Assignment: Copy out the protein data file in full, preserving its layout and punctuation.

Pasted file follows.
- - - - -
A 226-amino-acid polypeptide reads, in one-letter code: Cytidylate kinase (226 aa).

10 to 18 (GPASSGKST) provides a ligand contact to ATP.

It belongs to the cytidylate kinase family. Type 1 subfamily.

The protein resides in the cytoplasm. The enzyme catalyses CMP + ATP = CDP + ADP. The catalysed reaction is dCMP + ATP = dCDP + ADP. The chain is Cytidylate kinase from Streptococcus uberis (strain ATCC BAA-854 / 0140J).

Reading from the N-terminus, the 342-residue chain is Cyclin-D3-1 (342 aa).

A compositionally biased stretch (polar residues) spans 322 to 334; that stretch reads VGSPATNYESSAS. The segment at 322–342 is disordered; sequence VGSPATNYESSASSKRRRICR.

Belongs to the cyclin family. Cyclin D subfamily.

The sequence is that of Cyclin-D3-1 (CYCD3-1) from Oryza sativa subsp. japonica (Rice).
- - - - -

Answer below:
A 226-amino-acid polypeptide reads, in one-letter code: Cytidylate kinase (226 aa).

10 to 18 (GPASSGKST) provides a ligand contact to ATP.

It belongs to the cytidylate kinase family. Type 1 subfamily.

The protein resides in the cytoplasm. The enzyme catalyses CMP + ATP = CDP + ADP. The catalysed reaction is dCMP + ATP = dCDP + ADP. The chain is Cytidylate kinase from Streptococcus uberis (strain ATCC BAA-854 / 0140J).

Reading from the N-terminus, the 342-residue chain is Cyclin-D3-1 (342 aa).

A compositionally biased stretch (polar residues) spans 322 to 334; that stretch reads VGSPATNYESSAS. The segment at 322–342 is disordered; sequence VGSPATNYESSASSKRRRICR.

Belongs to the cyclin family. Cyclin D subfamily.

The sequence is that of Cyclin-D3-1 (CYCD3-1) from Oryza sativa subsp. japonica (Rice).